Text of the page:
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Housing for Everyone Law Project

The Housing for Everyone Law Project (HELP) started in 2020 with these goals:

  • as long as the VERAP and RUERA rent assistance programs were available, prevent non-payment evictions by helping tenants access rent assistance
  • prevent unfair evictions by assuring due process, and
  • reach out to all tenants brought to court for eviction; gain an understanding of the prevalence and causes of eviction.

Causes of eviction in Vermont

Since 2020, we have gathered data and personal stories regarding the current causes of eviction in Vermont.

  1. Vermont has had a housing shortage since before the pandemic.
  2. Since January 2020, property prices have risen 45%.
  3. By July 2022, average rent statewide had increased 40%. Subsistence income did not increase. Vulnerable Vermonters could not keep up with rent payments and they faced eviction.
  4. Between 2020 and 2022, property sales to investor-owners increased from 7% to 17%. Investor-owners bought rental properties to take advantage of the ability to make money, while the market pushes rents joltingly upward.
  5. Tenants with subsidy vouchers have been evicted to clear the way for profitable property sales and higher rents. These tenants could not find anywhere to move and use their vouchers. Lease-up rates for new vouchers dropped from above 70% to below 25%.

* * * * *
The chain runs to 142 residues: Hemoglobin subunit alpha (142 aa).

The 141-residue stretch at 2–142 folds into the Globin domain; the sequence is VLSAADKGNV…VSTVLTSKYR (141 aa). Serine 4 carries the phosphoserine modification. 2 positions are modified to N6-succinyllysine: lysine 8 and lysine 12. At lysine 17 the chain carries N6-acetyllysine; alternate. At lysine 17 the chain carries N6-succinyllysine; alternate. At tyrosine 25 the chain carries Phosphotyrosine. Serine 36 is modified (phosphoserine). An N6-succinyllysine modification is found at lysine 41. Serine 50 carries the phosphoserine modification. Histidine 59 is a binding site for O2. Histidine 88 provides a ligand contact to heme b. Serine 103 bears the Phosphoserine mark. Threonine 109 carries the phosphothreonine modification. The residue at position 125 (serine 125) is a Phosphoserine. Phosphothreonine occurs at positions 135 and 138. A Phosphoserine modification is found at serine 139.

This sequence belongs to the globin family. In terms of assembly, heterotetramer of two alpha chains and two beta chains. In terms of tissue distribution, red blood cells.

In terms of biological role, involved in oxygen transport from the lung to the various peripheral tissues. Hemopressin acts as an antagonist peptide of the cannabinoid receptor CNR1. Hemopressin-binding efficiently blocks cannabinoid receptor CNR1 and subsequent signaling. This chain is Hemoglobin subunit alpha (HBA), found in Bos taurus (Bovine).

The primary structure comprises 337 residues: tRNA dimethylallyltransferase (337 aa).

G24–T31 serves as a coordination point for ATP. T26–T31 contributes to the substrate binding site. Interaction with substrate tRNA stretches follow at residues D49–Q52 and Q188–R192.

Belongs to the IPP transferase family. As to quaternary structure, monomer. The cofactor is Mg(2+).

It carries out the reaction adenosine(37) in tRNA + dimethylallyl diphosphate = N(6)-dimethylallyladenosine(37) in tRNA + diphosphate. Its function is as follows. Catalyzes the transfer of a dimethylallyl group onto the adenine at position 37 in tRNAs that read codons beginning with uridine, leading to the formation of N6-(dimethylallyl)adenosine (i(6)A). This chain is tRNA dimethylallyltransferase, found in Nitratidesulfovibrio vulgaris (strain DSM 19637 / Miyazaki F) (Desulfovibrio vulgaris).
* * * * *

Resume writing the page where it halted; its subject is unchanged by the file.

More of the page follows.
6. When rent assistance programs were in effect in SFY 2022, the number of evictions filed annually was reduced by 23%, and many filed evictions were resolved with the tenant keeping their home.

Since July 2022:

  • HELP has opened cases for about half of all evictions filed in Vermont. In 60% of those cases, our legal help has given tenants options and time when faced with being forced from their homes.
  • Data from our clients show that 68.5% of evictions have been for non-payment of rent. If back-rent assistance of $5,000 or less were still available, tenancies could be saved. Vulnerable residents could stay in their homes. However, Vermont chose to end the rent assistance programs for most tenants in October 2022.
  • The percentage of eviction cases filed in court for “no cause” has increased. A significant percentage of no-cause evictions impact the lowest income tenants, even if they owe no rent.
  • Rental unit vacancy is at an all-time low in Vermont. There is no housing to be found.

Effects of eviction

Eviction upends the lives of people who are housed and want to keep their home, but are forced to leave by a legal process. Evictions can create enormous stress, health issues, and lasting legal and housing problems. When we represent tenants, we make sure they have due process in the eviction process.

As a social determinate of health, “evictions are considered by experts to be among the most deleterious sources of housing instability in that they often come about suddenly, create extreme financial strain and stress, and carry lasting legal consequences that can preclude families from accessing quality, affordable housing in the future.” Source: Jacky M. Jennings, PhD, MPH and Kathryn M. Leifheit, MSPH

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